Mr. Pendleton. Does my colleague allude to me in those remarks ?
Mr. Bingham. I do.
Mr. Pendleton. I will say to my colleague that it will puzzle him to find anything in the remarks I submitted to the House the other day which looks like the assertion that General Hamilton denied the power to issue Treasury notes, payable upon demand, or at a specified time.
Mr. Bingham. I am much obliged to my colleague for that, for his speech, backed as it was by the commanding authority of Alexander Hamilton, made the impression upon this House that he denied the power of the Government to issue Treasury notes. This avowal now saves me a great deal of trouble. It is what I expected from the ingenuousness of my colleague.
Mr. Pendleton. I am very much flattered by what my colleague says, but I object to his putting it upon that footing exactly. [Laughter.] I say he will find nothing in my speech to justify the assertion he has made.
Mr. Bingham. I said my colleague seemed to intimate that Hamilton had doubted the power of Congress to make a direct issue of demand or time Treasury notes. It is farthest from my purpose to misrepresent my colleague, and I now understand him to concede that the Congress of the United States has authority to issue Treasury notes. For that concession I thank him, as it saves me the trouble of saying anything further upon that point.
I now come to the other point. Did Alexander Hamilton, in any paper, intimate that the Congress of the United States could not make any thing which it authorized to be issued, as money, a legal tender for the payment of debts ? I think I am justified in saying that he never did. I understand that Hamilton admitted that limitations were by the Constitution imposed upon the power of this Government. That is very apparent in the wondrous teachings of that illustrious man, and in the utterances of that other man no less illustrious, Daniel Webster. The names of both have been invoked in this discussion. For what purpose, sir ? Manifestly to impress the House and the country with the belief that they denied the power of Congress to legislate as proposed by this bill. I think from what they said and all they said on this subject, the very contrary appears.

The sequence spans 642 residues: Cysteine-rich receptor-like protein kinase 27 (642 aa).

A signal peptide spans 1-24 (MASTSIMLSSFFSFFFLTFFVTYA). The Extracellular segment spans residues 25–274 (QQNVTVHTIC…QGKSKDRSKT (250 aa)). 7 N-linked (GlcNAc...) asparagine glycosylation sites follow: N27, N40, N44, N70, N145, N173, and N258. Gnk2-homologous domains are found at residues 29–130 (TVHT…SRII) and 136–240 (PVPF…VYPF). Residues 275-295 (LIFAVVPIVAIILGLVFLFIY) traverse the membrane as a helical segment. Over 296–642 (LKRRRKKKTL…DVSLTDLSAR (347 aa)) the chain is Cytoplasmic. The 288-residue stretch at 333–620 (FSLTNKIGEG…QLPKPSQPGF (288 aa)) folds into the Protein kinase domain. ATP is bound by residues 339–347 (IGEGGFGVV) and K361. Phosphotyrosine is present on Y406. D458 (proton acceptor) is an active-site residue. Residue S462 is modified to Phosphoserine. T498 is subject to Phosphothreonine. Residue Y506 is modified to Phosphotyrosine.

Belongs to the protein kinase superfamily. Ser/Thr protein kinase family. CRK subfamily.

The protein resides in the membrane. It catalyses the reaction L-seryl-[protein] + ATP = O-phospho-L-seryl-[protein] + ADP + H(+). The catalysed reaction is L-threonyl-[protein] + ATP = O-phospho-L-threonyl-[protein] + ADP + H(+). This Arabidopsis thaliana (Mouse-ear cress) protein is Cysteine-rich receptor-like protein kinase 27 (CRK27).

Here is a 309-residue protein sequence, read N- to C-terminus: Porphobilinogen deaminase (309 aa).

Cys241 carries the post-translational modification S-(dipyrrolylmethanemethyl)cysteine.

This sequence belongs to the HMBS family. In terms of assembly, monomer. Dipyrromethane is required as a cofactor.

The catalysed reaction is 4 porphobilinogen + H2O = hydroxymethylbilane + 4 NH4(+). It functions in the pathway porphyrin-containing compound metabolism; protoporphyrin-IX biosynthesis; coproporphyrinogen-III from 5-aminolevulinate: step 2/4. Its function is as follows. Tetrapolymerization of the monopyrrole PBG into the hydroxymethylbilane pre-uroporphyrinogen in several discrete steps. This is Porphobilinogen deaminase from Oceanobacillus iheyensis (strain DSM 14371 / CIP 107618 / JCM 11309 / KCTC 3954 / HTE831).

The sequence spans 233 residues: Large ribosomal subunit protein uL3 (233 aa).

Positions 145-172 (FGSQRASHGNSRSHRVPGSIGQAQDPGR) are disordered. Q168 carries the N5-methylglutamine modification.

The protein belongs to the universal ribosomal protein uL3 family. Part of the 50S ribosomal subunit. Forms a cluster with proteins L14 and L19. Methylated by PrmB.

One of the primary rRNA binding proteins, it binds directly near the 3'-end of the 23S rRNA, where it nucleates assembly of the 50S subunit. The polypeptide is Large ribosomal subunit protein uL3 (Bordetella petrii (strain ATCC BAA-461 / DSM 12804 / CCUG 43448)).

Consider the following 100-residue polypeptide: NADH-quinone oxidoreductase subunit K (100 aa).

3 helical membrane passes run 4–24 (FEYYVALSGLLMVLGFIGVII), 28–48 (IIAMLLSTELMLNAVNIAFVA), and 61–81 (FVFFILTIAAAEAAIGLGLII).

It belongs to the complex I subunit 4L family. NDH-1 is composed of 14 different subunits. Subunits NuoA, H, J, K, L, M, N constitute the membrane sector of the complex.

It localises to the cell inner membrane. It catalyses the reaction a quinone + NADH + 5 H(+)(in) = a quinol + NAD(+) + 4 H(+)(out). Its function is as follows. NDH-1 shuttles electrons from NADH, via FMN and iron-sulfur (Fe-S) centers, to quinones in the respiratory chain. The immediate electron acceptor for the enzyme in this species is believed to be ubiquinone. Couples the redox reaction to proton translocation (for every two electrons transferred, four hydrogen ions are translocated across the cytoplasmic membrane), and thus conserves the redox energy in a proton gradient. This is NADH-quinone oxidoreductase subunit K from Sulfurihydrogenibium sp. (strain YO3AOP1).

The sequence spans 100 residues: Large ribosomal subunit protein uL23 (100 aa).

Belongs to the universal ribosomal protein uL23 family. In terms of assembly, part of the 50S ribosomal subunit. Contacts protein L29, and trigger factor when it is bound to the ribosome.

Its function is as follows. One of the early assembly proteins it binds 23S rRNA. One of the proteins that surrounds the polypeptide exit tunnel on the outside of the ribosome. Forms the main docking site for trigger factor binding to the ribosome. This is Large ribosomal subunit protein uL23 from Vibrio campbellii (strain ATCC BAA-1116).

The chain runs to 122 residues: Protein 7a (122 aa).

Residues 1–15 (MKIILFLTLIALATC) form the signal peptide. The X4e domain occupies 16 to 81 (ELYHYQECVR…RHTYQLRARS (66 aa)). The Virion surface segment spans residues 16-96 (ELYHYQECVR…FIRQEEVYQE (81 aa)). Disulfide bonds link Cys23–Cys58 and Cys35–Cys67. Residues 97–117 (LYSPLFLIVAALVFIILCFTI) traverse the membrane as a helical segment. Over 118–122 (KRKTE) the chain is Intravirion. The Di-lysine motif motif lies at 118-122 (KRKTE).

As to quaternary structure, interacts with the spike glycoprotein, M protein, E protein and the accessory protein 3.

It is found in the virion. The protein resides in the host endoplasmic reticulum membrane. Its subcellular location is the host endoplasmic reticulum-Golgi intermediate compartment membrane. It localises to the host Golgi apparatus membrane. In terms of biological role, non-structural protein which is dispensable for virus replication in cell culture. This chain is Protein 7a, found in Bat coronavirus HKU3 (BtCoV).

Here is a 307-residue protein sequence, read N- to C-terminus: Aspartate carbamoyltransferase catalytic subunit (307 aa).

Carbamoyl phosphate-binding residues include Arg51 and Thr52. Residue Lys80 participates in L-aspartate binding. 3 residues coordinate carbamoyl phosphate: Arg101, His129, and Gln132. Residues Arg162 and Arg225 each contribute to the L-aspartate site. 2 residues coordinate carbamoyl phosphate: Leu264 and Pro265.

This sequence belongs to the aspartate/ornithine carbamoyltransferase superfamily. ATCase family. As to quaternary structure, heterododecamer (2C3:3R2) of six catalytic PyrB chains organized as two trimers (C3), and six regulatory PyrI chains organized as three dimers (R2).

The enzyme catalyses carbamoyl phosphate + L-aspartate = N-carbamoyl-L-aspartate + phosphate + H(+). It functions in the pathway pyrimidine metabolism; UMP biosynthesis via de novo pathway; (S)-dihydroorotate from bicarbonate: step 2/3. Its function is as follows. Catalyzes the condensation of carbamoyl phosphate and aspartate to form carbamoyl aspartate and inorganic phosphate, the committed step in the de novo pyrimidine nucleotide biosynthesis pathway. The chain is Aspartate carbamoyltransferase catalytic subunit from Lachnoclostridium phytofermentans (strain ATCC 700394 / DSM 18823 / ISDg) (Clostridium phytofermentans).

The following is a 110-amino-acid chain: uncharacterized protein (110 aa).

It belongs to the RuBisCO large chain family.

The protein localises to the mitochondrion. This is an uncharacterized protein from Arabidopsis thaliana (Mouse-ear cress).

I may be allowed, sir, to say that I am not unfamiliar with the utterances of those great minds, to their countrymen, and which have survived them and will survive us. They both have agreed in this, and in it I agree with them, that the Government of the United States may not issue paper currency irredeemable in gold and silver or other legalized coin. That is the substance of their respective opinions. This bill does not contemplate an issue of Treasury notes irredeemable in gold and silver. If it did, I should never vote for it. They both agreed that the Government of the United States might authorize the issue, as currency, to facilitate the operations of commerce, of what is known as paper money; and although I have not come here prepared with notes of reference to what they have said, I give it as my recollection of what Mr. Webster did say, that he asserted the proposition as broadly as I assert it now, that the Government of the United States may authorize the issue of paper money as currency. Mr. Webster always insisted upon American nationality, I only quote his own words when I say that all the people of all the States, are but one people, with but one Constitution and one destiny.---[Mr. Bingham, in 1863, voted for National currency Banks; in 1867 voted for the reconstruction act; in 1869 voted for the Credit Strengthening Act.
A friend near me hands me what Mr. Webster did say. I quoted what he said from memory. I would be ashamed of myself as an American citizen if I had not taken some pains to make myself familiar with the remarkable sayings of this illustrious man, who did honor not only to his country but to the human race. This is what Mr. Webster said: